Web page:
India should amend existing IT laws to protect free speech: HRW | world | Hindustan Times
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India should amend existing IT laws to protect free speech: HRW

India should amend the existing IT laws to protect free speech and expression, a prominent human rights group today said, as it warned against any surveillance system that might chill people's willingness to share opinions and information.

world Updated: Jun 07, 2013 15:44 IST

India should amend the existing IT laws to protect free speech and expression, a prominent human rights group said on Friday, as it warned against any surveillance system that might chill people's willingness to share opinions and information.

"The authorities should amend the existing Information Technology Act and rules to protect free speech and expression, and be fully transparent about any surveillance system that might chill people's willingness to share opinions and information," said Cynthia Wong, a senior Internet researcher at New York-based Human Rights Watch.

"The Indian government's centralised monitoring is chilling, given its reckless and irresponsible use of the sedition and Internet laws," Wong said.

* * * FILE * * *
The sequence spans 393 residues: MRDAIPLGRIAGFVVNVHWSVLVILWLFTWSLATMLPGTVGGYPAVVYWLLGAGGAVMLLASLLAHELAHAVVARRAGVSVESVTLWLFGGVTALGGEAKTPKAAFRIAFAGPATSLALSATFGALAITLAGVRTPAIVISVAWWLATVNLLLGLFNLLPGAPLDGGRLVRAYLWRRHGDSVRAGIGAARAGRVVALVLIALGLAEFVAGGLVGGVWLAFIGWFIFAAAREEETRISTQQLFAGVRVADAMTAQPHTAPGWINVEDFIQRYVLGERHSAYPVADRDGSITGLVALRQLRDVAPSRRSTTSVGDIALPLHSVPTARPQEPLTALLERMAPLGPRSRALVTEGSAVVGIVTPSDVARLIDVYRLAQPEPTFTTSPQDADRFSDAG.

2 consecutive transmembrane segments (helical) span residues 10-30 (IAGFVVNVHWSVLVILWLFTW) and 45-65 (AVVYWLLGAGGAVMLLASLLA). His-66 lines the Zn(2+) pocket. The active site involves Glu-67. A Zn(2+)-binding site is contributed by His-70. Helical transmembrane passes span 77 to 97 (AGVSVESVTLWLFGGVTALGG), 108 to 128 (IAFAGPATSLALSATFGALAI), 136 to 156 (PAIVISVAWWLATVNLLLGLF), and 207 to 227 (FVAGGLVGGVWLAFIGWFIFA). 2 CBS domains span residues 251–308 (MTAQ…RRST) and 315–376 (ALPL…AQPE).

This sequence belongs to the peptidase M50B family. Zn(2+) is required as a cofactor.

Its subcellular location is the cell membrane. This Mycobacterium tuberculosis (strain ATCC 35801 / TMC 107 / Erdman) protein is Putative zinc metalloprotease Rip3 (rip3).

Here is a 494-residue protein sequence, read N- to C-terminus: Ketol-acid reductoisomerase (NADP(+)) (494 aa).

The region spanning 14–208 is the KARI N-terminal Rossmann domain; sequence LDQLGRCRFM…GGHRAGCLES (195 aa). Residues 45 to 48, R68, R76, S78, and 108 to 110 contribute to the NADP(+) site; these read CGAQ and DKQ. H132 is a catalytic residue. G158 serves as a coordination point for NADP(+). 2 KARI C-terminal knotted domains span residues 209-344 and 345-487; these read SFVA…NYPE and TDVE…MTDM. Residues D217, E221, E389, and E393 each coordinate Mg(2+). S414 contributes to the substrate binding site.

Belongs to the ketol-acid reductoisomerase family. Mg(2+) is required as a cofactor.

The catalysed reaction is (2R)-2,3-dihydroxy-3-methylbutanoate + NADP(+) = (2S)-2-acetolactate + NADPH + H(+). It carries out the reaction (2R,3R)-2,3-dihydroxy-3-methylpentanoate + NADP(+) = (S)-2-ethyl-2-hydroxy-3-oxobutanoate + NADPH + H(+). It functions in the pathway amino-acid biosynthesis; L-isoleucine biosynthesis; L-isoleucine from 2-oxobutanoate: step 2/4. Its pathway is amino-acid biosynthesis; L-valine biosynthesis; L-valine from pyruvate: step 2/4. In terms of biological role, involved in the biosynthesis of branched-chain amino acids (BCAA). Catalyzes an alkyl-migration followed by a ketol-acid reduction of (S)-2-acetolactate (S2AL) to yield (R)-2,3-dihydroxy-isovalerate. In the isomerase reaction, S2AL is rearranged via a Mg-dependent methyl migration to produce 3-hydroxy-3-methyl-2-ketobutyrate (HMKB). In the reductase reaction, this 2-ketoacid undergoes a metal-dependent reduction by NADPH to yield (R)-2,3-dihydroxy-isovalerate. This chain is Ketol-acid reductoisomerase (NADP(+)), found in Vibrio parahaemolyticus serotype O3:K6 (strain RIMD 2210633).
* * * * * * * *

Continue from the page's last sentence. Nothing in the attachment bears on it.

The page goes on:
In April 2013, the Indian government began rolling out the Central Monitoring System (CMS), which will enable the government to monitor all phone and Internet communications in the country, the HRW said.

The CMS will provide centralised access to the country's telecommunications network and facilitate direct monitoring of phone calls, text messages, and Internet use by government agencies, bypassing service providers, it noted.

The HRW alleged that India has released very little information about what agencies will have access to the system, who may authorise surveillance, and what legal standards must be met to intercept various kinds of data or communications.

India does not have a privacy law to protect against arbitrary intrusions on privacy, which might have addressed some of these issues, it said.

Because the CMS was created without parliamentary approval, the government should convene a full public debate about the intended use of the system before proceeding, the Human Rights Watch demanded.

"Surveillance tools are often used by governments and bureaucrats for political reasons instead of security purposes, and often in a covert way that violates human rights," Wong said.

"If India doesn't want to look like an authoritarian regime, it needs to be transparent about who will be authorised to collect data, what data will be collected, how it will be used, and how the right to privacy will be protected," he added.